- When the cavitation coefficient is larger than the critical cavitation coefficient, the cavitation characteristics of the blade and the runner chamber in the prototype are more serious than those in the model. When the cavitation coefficient is less than the critical cavitation coefficient, the degree of cavitation in the runner domain of the model is intensified. The cavitation characteristic of the runner chamber of the model is more serious than that of the prototype.
- With the decrease in the cavitation coefficient, the cavitation of the runner chamber in the prototype occurs earlier than that in the model. The runner chamber in the prototype experiences cavitation at the device cavitation coefficient, while the runner chamber in the model does not. When the cavitation coefficient is reduced to close to the critical cavitation coefficient, the energy characteristics of the runner do not change much, but the cavitation significantly intensifies in the prototype and model.

## Author Contributions

## Funding

## Institutional Review Board Statement

## Informed Consent Statement

## Data Availability Statement

## Conflicts of Interest

## References

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**Figure 3.**The relation curves between the validation indexes and the mesh number. (

**a**) Efficiency; (

**b**) the minimum pressure coefficient of the clearance leakage vortex cores.

**Figure 4.**Meshes of the calculation domain. (

**a**) Mesh in the single-blade calculation domain; (

**b**) mesh on the blade surface; (

**c**) mesh on the shroud surface.

**Figure 5.**The relationship curves between the energy characteristics and the cavitation coefficients. (

**a**) Head coefficient; (

**b**) power coefficient; (

**c**) efficiency.

**Figure 6.**Clearance leakage characteristics. (

**a**) The streamlines of clearance leakage flow and the clearance leakage vortex. (

**b**) The relationship curves between the clearance leakage flow rate and cavitation coefficients.

**Figure 7.**The tip clearance cavitation and clearance leakage vortex cavitation in the shroud clearance region.

**Figure 8.**The isosurfaces of the vapor volume fraction α

_{v}= 0.1 under different cavitation coefficients. (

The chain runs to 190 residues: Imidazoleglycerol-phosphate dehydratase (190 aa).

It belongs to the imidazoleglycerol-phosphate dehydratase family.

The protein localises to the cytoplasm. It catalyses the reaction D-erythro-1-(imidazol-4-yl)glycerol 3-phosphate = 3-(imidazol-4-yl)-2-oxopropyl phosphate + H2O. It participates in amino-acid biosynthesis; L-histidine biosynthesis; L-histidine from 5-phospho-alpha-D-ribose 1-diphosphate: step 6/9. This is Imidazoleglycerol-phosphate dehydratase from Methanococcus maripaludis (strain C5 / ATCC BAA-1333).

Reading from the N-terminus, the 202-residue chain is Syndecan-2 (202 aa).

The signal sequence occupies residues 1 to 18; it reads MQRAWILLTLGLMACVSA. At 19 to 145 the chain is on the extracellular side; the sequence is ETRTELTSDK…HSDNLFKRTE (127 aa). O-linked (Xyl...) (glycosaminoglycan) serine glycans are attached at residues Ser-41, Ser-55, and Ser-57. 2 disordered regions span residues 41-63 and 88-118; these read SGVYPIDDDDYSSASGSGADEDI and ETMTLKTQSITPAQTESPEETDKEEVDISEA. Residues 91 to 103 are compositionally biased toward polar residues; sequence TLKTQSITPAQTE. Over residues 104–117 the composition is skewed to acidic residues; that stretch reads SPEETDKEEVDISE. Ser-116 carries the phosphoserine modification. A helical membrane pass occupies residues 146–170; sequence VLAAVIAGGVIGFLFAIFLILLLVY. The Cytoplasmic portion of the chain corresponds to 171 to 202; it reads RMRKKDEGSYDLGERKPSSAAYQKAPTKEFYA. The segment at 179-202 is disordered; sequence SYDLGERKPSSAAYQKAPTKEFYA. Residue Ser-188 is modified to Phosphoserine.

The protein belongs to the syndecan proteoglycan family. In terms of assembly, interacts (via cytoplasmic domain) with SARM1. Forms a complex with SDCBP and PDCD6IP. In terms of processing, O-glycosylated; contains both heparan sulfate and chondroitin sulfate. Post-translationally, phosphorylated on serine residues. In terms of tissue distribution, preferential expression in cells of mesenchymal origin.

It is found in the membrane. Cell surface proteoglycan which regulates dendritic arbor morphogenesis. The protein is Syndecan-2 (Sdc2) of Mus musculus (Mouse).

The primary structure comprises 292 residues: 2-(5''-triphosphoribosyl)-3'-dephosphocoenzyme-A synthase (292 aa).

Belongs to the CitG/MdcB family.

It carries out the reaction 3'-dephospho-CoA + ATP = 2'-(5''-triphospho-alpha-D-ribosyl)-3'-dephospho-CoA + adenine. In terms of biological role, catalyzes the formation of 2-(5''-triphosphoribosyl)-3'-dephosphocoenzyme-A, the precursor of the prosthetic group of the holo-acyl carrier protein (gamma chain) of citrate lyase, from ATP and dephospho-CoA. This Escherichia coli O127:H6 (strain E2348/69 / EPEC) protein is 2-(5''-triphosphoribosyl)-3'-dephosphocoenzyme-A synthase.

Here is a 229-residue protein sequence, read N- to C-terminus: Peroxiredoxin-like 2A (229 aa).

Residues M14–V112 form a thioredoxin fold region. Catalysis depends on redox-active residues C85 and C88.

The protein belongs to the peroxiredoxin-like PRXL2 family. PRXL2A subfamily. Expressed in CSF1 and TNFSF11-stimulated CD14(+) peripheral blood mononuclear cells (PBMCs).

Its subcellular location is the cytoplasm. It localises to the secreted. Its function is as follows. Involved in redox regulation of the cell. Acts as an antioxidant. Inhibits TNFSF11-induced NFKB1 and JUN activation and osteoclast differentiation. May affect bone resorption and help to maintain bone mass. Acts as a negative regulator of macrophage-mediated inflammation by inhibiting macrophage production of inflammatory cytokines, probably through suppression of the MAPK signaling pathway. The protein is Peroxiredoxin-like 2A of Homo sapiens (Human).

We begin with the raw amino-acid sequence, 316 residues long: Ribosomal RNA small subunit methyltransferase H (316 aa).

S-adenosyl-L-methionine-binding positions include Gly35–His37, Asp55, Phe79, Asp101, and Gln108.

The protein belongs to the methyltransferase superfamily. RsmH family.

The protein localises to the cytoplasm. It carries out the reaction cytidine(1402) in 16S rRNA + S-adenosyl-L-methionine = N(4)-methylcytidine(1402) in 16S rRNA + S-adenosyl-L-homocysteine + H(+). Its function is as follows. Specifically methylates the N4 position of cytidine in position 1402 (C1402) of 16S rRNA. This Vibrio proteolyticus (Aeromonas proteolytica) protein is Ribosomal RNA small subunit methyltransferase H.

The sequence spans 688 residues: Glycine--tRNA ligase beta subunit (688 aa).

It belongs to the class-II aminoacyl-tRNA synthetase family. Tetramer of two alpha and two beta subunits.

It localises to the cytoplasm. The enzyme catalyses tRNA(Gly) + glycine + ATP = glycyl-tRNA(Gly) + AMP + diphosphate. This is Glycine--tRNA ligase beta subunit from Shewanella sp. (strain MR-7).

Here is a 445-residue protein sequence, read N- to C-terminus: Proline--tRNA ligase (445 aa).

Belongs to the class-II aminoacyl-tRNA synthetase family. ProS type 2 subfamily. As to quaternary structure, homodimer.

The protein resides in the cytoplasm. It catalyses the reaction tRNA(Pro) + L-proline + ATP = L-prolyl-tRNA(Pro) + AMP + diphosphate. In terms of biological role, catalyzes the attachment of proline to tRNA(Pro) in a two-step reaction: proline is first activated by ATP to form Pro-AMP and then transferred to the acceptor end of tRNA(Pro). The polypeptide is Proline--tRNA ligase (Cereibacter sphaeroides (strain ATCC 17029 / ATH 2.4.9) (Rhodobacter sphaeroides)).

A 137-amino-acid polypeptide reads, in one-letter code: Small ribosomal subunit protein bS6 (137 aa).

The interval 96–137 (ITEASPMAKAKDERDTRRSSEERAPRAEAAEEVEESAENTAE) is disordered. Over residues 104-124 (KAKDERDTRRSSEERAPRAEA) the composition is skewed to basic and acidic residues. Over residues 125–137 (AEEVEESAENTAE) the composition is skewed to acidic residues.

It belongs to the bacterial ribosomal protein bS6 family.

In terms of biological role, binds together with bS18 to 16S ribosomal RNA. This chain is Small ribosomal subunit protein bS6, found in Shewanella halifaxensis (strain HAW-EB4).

**a**) N* = 0.7; (

**b**) N* = 0.474; (

**c**) N* = 0.248; (

**d**) N* = 0.208.

**Figure 9.**The relationship curves between the ratios of different cavitation volumes and cavitation coefficients. (

**a**) V

_{cav-tip}/V

_{cav-total}; (

**b**) V

_{cav-other}/V

_{cav-total}; (

**c**) V

_{cav-tip}/V

_{RV}; (

**d**) V

_{cav-other}/V

_{RV}.

**Figure 10.**Distribution of pressure coefficients on the blade surfaces at N* = 0.474. (

**a**) Prototype; (

**b**) model.

**Figure 11.**Distribution of pressure coefficients on the blade surfaces under different cavitation coefficients. (

**a**) R* = 0.97; (

**b**) R* = 0.5; (

**c**) R* = 0.1.

**Figure 12.**The vapor volume fraction on the shroud surface under different cavitation coefficients. (

**a**) N* = 0.7; (

**b**) N* = 0.474; (

**c**) N* = 0.248; (

**d**) N* = 0.208.

Geometry | Prototype | Model |
---|---|---|

Runner diameter D_{1} | 29.71 D_{m} | D_{m} |

Stay vanes Z_{s} | 25 | 25 |

Guide vanes Z_{g} | 28 | 28 |

Runner blades Z | 6 | 6 |

shroud clearance width ω | 4% D_{m}~4.57% D_{m} | 1.34‰ D_{m}~1.54‰ D_{m} |

Computational Domain | Q* | H* | P* | η | C_{P} |
---|---|---|---|---|---|

Whole passage | 0.545 | 0.266 | 1349 | 95.13% | −0.929 |

Single-blade | 0.541 | 0.263 | 1324 | 95.19% | −1.074 |

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**MDPI and ACS Style**

Zhang, Y.; Luo, W.; Chen, T.; Zhou, L.; Wang, Z.
Study on the Cavitation Characteristics of Shroud Clearance in Prototype and Model of a Kaplan Turbine. *Water* **2023**, *15*, 3960.
https://doi.org/10.3390/w15223960

**AMA Style**

Zhang Y, Luo W, Chen T, Zhou L, Wang Z.
Study on the Cavitation Characteristics of Shroud Clearance in Prototype and Model of a Kaplan Turbine. *Water*. 2023; 15(22):3960.
https://doi.org/10.3390/w15223960

**Chicago/Turabian Style**

Zhang, Yali, Wendong Luo, Tao Chen, Lingjiu Zhou, and Zhengwei Wang.
2023. "Study on the Cavitation Characteristics of Shroud Clearance in Prototype and Model of a Kaplan Turbine" *Water* 15, no. 22: 3960.
https://doi.org/10.3390/w15223960